"When we are there and we don't know how to get out, we give in to our worst instincts. We run with our angers or our lusts or our hatreds or our envies. We become addicted to false gods who promise us life, a life we have somehow lost.

"We take no pleasure in the small things of life—the people we are with, the food we eat, the work we do. Our children become chores to us. Our spouses become just one more person to please. We are paralyzed in our life. Who will give us the power to walk?"

Ali closed her eyes. In her mind she saw Tom Waters, not walking but running, grinning, and pushing the coat rack, his granddaughter thrilled and hanging on.

She opened her eyes and looked down at Ellen. A chore? Maybe not a chore, but also not a pleasure, not a pleasure for a long time. Now Maggie—there's a chore. She did not dare to look at John. It had been a long time since she tried to please him. She had trouble even tolerating his wholesomeness.

Suddenly, there was a twinge inside her, a sense that she had forgotten something about John, something that was very important. She went inside again to find her heart, but there was only darkness.

"We have to ask for life," the priest said passionately.

"When life returns to us, the destructive habits we get ourselves into will not entice us. We will not carp, we will not go silent and sulk, we will not cheat on our generous spirit, we will not nurse our hurts."

The priest paused, pulled his eyes away from the congregation, and looked at the floor. "We will not drink to medicate the pain. We will be greater than our paralysis. We will carry our mat into a new life. Mercy is available. But we must ask. That is what this sacrament is about."

Father Kalinowski sat down. He looked drained. Ali wondered if that bit of self-disclosure was a slip. Something that just came out, and now it was too late to take it back. Did he say something in public that he could not bear to say to himself in private?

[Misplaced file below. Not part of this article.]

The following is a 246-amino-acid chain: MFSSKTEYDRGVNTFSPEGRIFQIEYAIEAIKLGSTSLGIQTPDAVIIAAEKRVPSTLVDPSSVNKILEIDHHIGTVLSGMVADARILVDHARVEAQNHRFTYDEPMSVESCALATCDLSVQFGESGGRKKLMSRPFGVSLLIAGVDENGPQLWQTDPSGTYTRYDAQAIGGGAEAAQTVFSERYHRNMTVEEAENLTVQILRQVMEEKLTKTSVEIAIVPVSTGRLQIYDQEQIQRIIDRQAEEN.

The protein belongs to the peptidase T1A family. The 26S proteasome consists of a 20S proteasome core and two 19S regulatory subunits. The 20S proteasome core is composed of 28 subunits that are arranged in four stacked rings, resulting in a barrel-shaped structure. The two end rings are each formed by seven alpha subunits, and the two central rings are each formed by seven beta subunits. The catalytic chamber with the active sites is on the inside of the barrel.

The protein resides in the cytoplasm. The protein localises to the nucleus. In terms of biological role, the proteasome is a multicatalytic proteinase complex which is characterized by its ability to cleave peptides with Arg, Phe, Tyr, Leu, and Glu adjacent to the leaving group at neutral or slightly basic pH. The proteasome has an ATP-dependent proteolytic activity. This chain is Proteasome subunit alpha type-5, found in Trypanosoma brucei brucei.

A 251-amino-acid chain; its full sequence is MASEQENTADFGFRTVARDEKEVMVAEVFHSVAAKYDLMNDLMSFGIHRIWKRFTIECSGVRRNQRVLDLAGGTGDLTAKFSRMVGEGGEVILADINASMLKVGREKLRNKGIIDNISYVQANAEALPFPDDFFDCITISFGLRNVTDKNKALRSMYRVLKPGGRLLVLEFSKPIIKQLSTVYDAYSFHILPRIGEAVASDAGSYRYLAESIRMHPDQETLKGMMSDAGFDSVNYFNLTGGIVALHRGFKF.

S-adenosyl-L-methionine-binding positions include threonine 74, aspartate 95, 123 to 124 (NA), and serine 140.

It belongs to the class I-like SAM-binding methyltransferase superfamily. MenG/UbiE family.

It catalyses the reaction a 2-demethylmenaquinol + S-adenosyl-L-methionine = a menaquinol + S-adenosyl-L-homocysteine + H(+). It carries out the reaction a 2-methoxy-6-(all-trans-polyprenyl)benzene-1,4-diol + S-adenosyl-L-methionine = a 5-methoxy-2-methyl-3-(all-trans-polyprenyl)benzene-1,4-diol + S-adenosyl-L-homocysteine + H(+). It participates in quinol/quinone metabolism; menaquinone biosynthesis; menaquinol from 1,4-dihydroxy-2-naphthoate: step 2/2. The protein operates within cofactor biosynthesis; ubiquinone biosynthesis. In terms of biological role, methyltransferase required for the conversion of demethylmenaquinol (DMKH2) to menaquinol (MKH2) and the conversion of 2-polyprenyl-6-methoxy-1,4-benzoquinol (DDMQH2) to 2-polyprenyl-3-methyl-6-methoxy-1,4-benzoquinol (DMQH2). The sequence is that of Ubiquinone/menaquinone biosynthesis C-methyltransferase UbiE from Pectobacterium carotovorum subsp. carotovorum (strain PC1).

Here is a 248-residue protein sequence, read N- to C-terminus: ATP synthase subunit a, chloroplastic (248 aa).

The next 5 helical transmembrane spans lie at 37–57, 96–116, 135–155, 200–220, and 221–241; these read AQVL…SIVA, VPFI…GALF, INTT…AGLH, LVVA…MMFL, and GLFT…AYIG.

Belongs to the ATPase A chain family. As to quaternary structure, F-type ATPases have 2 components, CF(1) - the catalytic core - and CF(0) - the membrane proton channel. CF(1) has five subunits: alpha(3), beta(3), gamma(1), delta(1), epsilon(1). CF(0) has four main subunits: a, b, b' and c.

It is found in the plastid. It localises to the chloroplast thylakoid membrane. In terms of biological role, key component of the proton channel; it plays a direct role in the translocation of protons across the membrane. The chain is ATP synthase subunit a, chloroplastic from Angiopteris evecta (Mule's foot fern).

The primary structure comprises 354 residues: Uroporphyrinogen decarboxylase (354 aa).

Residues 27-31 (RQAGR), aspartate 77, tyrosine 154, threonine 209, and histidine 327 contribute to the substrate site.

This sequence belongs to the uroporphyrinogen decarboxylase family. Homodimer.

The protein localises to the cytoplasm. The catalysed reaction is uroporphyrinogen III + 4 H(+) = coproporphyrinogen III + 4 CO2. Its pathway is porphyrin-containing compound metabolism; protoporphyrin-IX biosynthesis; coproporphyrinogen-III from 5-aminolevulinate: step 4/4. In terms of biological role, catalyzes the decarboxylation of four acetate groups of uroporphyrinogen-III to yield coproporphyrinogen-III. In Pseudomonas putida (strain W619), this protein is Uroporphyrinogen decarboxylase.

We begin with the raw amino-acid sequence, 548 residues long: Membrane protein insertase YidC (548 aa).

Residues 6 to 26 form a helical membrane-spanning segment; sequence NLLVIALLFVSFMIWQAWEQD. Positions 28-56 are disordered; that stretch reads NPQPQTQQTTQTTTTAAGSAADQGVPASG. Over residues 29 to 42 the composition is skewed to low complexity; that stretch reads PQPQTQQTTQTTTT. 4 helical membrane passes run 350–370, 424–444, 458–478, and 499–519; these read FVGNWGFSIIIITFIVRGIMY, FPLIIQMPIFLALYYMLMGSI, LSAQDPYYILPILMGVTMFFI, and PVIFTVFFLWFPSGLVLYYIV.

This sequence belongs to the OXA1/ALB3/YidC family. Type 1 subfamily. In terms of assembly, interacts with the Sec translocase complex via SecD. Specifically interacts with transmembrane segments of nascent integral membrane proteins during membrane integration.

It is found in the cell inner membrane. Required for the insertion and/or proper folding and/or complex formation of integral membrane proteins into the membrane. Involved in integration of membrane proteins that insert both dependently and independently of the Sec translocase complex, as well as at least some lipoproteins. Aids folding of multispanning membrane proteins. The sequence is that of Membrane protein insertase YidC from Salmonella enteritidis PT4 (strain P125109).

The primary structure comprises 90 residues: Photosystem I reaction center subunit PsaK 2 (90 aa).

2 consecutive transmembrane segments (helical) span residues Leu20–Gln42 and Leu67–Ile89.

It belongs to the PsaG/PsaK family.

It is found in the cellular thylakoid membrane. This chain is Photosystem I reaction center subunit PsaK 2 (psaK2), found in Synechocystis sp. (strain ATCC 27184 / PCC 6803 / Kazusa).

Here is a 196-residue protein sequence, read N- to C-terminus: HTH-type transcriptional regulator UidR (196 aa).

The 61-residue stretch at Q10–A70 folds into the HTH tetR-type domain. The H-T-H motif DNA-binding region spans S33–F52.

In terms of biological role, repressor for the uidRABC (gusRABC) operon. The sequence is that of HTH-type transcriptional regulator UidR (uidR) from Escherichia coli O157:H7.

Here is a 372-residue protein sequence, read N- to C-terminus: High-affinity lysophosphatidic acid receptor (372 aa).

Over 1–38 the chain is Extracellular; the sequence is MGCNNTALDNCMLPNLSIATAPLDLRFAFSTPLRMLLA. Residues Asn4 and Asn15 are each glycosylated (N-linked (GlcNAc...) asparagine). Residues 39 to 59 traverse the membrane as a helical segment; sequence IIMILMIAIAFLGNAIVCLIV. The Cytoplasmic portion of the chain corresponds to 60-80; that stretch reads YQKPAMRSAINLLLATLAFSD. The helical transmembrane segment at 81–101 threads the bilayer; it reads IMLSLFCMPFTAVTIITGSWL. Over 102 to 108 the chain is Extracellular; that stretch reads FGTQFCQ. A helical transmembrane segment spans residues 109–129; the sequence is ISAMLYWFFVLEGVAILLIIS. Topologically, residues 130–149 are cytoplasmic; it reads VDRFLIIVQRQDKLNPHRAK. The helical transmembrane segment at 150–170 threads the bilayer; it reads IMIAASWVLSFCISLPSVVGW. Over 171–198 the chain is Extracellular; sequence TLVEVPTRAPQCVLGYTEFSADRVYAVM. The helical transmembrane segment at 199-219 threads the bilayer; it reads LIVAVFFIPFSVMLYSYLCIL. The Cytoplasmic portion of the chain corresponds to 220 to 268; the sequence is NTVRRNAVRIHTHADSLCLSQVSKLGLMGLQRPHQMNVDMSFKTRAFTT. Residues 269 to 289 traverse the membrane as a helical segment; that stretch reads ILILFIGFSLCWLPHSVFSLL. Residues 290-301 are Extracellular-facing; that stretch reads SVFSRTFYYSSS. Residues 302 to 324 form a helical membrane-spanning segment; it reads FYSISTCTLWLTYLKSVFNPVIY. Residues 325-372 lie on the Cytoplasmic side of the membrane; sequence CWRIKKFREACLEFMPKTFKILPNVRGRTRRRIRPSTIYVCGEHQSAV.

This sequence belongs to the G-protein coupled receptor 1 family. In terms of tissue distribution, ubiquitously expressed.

The deacon was at the lectern. "Let us examine our consciences together and ask for mercy before we receive the sacrament individually. Please respond, 'Have mercy on us.'

"Lord Jesus Christ, you said, 'Blessed are the poor in spirit, for theirs is the kingdom of heaven.' Yet we are preoccupied with money and worldly goods and even try to increase them at the expense of justice. Lamb of God, you take away the sin of the world."

The booklets in the hands of the people instructed them to respond at this point. They came in on cue, "Have mercy on us."

"Lord Jesus Christ, you said, 'Blessed are the gentle, for they shall inherit the earth.' Yet we are ruthless with each other and our world is full of discord and violence. Lamb of God, you take away the sin of the world."

"Have mercy on us."

"Lord Jesus Christ, you told the Samaritan woman to open to the fountain of eternal life welling up inside her. Yet we allow our spirits to be dead and fill our days and nights with trivial things. Lamb of God, you take away the sin of the world."

When Ali said, "Have mercy on us," she felt something move in the center of her. Her voice was pleading. She wanted mercy, and she was not sure why. She looked around to see if anyone noticed she had put too much feeling into the words. John was following the booklet dutifully. The girls were listless.

Ali noticed the church lights were brighter, not yet full glow but definitely beyond dim. They were bringing them up gradually.

The deacon finished the examination of conscience and explained that the service would end individually. The eight priests would be at various stations throughout the church. People could line up and go to Confession. Music would play the entire time, and the church lights would grow brighter and brighter.

After Confession people could drop their stone into one of the three baskets in front of the altar and leave.

Maggie turned to her father and said, "I don't think I'll go."

"Just ask for the grace of the sacrament," John said.

Ali leaned across her husband and said, "It might be good for us,


The priests were not in confessionals. They were standing sideways. The people would come up and talk into their ears. Ali knew which priest she wanted—the one who had medicated the pain. She waited in line, squeezing the stone and watching the light grow.

When it was her turn, she said to Father Kalinowski, "Look at me." The priest turned to face her.

"I want life," Ali said defiantly.